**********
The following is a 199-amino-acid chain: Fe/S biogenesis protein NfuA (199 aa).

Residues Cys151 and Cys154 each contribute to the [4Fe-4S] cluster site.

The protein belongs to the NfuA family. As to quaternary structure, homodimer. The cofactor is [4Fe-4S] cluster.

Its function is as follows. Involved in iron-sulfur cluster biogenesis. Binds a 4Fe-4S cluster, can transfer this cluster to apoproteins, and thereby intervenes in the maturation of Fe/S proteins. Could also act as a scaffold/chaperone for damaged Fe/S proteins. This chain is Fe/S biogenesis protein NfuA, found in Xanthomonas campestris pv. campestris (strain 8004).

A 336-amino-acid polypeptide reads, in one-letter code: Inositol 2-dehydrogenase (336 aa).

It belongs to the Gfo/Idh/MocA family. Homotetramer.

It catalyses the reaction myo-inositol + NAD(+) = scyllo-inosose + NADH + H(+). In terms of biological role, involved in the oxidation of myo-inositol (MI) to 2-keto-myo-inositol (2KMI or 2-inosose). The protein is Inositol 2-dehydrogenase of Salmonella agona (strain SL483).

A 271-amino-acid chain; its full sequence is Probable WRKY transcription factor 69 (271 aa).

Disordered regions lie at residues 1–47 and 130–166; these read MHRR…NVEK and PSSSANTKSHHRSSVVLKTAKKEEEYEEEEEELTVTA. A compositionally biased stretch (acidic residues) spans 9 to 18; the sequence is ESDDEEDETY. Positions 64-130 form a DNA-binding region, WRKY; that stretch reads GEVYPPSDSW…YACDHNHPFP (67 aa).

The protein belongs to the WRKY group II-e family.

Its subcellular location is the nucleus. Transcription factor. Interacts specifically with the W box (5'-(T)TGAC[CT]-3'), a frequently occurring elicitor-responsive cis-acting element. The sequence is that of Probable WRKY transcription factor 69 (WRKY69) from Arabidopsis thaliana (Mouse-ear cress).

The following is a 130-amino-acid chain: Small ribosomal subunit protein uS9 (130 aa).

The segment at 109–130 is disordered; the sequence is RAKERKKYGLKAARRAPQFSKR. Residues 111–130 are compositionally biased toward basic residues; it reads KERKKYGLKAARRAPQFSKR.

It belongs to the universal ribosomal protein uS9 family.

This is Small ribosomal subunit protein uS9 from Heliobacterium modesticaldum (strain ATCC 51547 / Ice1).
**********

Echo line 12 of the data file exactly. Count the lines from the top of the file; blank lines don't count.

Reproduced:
The following is a 130-amino-acid chain: Small ribosomal subunit protein uS9 (130 aa).